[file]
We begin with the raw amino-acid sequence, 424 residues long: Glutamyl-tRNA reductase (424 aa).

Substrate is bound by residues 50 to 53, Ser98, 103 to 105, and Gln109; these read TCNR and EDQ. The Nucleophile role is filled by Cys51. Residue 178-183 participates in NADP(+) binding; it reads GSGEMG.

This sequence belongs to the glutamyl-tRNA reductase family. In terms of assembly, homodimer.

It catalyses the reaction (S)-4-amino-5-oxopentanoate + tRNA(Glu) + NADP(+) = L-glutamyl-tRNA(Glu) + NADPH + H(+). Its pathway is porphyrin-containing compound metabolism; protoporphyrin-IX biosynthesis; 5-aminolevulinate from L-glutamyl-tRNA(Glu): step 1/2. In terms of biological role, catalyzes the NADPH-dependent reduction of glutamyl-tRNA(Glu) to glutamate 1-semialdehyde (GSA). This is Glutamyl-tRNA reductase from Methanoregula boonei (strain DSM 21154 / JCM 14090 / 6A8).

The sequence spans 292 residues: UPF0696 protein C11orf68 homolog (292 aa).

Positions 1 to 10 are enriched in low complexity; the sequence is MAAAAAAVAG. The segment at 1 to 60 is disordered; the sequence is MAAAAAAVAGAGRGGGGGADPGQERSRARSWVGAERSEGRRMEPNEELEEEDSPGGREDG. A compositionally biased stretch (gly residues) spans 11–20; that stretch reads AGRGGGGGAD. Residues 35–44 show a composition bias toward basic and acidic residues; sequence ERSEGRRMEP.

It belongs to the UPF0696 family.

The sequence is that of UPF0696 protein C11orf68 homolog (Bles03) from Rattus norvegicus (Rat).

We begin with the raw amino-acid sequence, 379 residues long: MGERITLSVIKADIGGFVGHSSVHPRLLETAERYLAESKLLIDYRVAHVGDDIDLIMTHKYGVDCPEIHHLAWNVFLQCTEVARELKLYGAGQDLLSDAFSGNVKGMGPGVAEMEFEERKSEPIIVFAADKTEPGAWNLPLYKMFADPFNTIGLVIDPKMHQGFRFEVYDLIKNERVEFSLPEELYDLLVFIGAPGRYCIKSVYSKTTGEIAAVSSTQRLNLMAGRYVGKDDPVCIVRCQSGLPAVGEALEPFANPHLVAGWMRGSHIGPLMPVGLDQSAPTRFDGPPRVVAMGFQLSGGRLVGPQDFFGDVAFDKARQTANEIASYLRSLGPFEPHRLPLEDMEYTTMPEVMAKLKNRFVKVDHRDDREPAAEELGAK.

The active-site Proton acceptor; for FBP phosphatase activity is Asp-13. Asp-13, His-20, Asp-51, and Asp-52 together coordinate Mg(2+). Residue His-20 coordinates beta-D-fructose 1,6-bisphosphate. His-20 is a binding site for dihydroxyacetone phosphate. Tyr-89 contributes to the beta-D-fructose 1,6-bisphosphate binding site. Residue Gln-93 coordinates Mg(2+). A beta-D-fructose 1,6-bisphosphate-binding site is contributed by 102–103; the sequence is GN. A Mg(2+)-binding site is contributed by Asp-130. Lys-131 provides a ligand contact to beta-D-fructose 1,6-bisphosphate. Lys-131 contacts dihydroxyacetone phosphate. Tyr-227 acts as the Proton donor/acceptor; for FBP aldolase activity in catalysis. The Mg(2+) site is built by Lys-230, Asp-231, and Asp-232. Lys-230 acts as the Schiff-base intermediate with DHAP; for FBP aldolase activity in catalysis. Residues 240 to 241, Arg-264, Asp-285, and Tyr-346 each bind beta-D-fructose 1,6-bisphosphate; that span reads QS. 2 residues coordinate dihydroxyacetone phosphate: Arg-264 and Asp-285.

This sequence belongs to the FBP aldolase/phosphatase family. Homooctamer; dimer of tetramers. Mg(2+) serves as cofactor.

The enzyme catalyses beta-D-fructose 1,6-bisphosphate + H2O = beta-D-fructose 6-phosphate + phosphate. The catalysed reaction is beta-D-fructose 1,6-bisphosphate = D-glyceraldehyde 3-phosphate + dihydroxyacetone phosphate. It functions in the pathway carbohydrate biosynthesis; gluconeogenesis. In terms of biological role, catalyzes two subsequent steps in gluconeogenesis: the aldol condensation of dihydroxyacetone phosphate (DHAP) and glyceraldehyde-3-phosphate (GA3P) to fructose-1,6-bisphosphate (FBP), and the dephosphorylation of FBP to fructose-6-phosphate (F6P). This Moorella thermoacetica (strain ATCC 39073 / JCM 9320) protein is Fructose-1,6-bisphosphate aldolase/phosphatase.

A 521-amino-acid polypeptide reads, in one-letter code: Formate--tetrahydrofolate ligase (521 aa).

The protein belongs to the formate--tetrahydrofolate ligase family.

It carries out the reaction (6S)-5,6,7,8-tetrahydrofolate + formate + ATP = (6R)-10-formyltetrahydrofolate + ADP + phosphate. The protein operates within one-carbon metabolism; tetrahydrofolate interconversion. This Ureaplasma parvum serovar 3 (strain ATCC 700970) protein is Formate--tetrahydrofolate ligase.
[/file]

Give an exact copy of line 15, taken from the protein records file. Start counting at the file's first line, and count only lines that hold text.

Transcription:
It carries out the reaction (6S)-5,6,7,8-tetrahydrofolate + formate + ATP = (6R)-10-formyltetrahydrofolate + ADP + phosphate. The protein operates within one-carbon metabolism; tetrahydrofolate interconversion. This Ureaplasma parvum serovar 3 (strain ATCC 700970) protein is Formate--tetrahydrofolate ligase.